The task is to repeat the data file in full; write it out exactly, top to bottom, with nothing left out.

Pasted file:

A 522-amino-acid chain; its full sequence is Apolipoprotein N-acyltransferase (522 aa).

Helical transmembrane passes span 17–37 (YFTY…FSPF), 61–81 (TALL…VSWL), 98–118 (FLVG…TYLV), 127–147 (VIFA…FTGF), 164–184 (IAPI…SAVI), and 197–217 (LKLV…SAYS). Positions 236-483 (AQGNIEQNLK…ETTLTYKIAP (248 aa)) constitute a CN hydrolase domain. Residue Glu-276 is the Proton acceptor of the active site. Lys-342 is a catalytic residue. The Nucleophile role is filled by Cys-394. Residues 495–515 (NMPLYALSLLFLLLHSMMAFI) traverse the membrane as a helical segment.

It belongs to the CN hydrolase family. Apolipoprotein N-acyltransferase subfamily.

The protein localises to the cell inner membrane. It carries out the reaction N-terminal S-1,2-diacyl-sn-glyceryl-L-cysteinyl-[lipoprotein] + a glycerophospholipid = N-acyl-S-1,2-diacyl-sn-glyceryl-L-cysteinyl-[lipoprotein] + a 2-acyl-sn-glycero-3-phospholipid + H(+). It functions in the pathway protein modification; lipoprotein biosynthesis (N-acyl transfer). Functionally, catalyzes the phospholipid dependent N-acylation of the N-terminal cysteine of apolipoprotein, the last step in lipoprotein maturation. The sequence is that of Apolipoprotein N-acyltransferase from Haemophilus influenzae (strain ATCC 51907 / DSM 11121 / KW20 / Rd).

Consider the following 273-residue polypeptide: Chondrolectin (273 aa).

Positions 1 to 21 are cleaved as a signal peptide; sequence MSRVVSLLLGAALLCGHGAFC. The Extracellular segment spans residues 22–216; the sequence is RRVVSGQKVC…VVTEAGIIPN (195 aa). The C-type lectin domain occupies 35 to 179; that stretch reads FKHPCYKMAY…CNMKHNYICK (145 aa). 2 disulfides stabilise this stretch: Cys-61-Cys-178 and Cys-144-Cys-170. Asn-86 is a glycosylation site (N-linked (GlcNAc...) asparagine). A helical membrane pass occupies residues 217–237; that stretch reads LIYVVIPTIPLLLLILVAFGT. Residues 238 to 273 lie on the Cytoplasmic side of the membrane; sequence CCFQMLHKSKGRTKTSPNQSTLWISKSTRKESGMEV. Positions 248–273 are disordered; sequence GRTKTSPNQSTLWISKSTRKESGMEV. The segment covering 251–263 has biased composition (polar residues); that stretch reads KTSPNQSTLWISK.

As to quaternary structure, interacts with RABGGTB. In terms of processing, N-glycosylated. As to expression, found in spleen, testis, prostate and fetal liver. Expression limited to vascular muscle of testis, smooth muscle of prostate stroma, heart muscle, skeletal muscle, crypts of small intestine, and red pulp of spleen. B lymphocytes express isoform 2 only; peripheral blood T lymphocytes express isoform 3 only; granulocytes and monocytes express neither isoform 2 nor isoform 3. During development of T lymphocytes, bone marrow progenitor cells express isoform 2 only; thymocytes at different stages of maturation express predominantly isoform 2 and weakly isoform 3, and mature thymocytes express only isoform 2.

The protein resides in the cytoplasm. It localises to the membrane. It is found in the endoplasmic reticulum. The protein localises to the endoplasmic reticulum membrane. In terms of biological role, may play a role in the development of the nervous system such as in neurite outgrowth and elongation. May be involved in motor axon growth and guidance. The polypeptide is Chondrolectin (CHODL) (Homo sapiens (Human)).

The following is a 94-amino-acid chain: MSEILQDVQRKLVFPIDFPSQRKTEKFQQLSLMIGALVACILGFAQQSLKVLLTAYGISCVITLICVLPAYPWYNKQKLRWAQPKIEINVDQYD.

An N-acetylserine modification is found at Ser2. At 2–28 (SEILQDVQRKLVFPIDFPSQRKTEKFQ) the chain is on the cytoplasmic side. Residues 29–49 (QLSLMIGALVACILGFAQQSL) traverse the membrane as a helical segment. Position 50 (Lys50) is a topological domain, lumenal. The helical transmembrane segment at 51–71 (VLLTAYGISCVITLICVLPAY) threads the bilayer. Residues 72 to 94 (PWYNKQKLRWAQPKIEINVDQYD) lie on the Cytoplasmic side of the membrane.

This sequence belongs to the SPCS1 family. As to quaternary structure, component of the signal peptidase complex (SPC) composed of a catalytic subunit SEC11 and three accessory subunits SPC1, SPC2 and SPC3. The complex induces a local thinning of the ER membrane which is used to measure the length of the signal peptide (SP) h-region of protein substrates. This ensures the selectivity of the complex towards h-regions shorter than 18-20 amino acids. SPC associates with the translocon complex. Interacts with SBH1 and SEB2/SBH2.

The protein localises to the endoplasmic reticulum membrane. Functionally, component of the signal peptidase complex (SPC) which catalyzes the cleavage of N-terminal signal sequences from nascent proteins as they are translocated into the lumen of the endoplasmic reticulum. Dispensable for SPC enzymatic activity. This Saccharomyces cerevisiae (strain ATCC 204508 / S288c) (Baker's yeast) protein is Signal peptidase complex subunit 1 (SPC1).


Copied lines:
A 522-amino-acid chain; its full sequence is Apolipoprotein N-acyltransferase (522 aa).

Helical transmembrane passes span 17–37 (YFTY…FSPF), 61–81 (TALL…VSWL), 98–118 (FLVG…TYLV), 127–147 (VIFA…FTGF), 164–184 (IAPI…SAVI), and 197–217 (LKLV…SAYS). Positions 236-483 (AQGNIEQNLK…ETTLTYKIAP (248 aa)) constitute a CN hydrolase domain. Residue Glu-276 is the Proton acceptor of the active site. Lys-342 is a catalytic residue. The Nucleophile role is filled by Cys-394. Residues 495–515 (NMPLYALSLLFLLLHSMMAFI) traverse the membrane as a helical segment.

It belongs to the CN hydrolase family. Apolipoprotein N-acyltransferase subfamily.

The protein localises to the cell inner membrane. It carries out the reaction N-terminal S-1,2-diacyl-sn-glyceryl-L-cysteinyl-[lipoprotein] + a glycerophospholipid = N-acyl-S-1,2-diacyl-sn-glyceryl-L-cysteinyl-[lipoprotein] + a 2-acyl-sn-glycero-3-phospholipid + H(+). It functions in the pathway protein modification; lipoprotein biosynthesis (N-acyl transfer). Functionally, catalyzes the phospholipid dependent N-acylation of the N-terminal cysteine of apolipoprotein, the last step in lipoprotein maturation. The sequence is that of Apolipoprotein N-acyltransferase from Haemophilus influenzae (strain ATCC 51907 / DSM 11121 / KW20 / Rd).

Consider the following 273-residue polypeptide: Chondrolectin (273 aa).

Positions 1 to 21 are cleaved as a signal peptide; sequence MSRVVSLLLGAALLCGHGAFC. The Extracellular segment spans residues 22–216; the sequence is RRVVSGQKVC…VVTEAGIIPN (195 aa). The C-type lectin domain occupies 35 to 179; that stretch reads FKHPCYKMAY…CNMKHNYICK (145 aa). 2 disulfides stabilise this stretch: Cys-61-Cys-178 and Cys-144-Cys-170. Asn-86 is a glycosylation site (N-linked (GlcNAc...) asparagine). A helical membrane pass occupies residues 217–237; that stretch reads LIYVVIPTIPLLLLILVAFGT. Residues 238 to 273 lie on the Cytoplasmic side of the membrane; sequence CCFQMLHKSKGRTKTSPNQSTLWISKSTRKESGMEV. Positions 248–273 are disordered; sequence GRTKTSPNQSTLWISKSTRKESGMEV. The segment covering 251–263 has biased composition (polar residues); that stretch reads KTSPNQSTLWISK.

As to quaternary structure, interacts with RABGGTB. In terms of processing, N-glycosylated. As to expression, found in spleen, testis, prostate and fetal liver. Expression limited to vascular muscle of testis, smooth muscle of prostate stroma, heart muscle, skeletal muscle, crypts of small intestine, and red pulp of spleen. B lymphocytes express isoform 2 only; peripheral blood T lymphocytes express isoform 3 only; granulocytes and monocytes express neither isoform 2 nor isoform 3. During development of T lymphocytes, bone marrow progenitor cells express isoform 2 only; thymocytes at different stages of maturation express predominantly isoform 2 and weakly isoform 3, and mature thymocytes express only isoform 2.

The protein resides in the cytoplasm. It localises to the membrane. It is found in the endoplasmic reticulum. The protein localises to the endoplasmic reticulum membrane. In terms of biological role, may play a role in the development of the nervous system such as in neurite outgrowth and elongation. May be involved in motor axon growth and guidance. The polypeptide is Chondrolectin (CHODL) (Homo sapiens (Human)).

The following is a 94-amino-acid chain: MSEILQDVQRKLVFPIDFPSQRKTEKFQQLSLMIGALVACILGFAQQSLKVLLTAYGISCVITLICVLPAYPWYNKQKLRWAQPKIEINVDQYD.

An N-acetylserine modification is found at Ser2. At 2–28 (SEILQDVQRKLVFPIDFPSQRKTEKFQ) the chain is on the cytoplasmic side. Residues 29–49 (QLSLMIGALVACILGFAQQSL) traverse the membrane as a helical segment. Position 50 (Lys50) is a topological domain, lumenal. The helical transmembrane segment at 51–71 (VLLTAYGISCVITLICVLPAY) threads the bilayer. Residues 72 to 94 (PWYNKQKLRWAQPKIEINVDQYD) lie on the Cytoplasmic side of the membrane.

This sequence belongs to the SPCS1 family. As to quaternary structure, component of the signal peptidase complex (SPC) composed of a catalytic subunit SEC11 and three accessory subunits SPC1, SPC2 and SPC3. The complex induces a local thinning of the ER membrane which is used to measure the length of the signal peptide (SP) h-region of protein substrates. This ensures the selectivity of the complex towards h-regions shorter than 18-20 amino acids. SPC associates with the translocon complex. Interacts with SBH1 and SEB2/SBH2.

The protein localises to the endoplasmic reticulum membrane. Functionally, component of the signal peptidase complex (SPC) which catalyzes the cleavage of N-terminal signal sequences from nascent proteins as they are translocated into the lumen of the endoplasmic reticulum. Dispensable for SPC enzymatic activity. This Saccharomyces cerevisiae (strain ATCC 204508 / S288c) (Baker's yeast) protein is Signal peptidase complex subunit 1 (SPC1).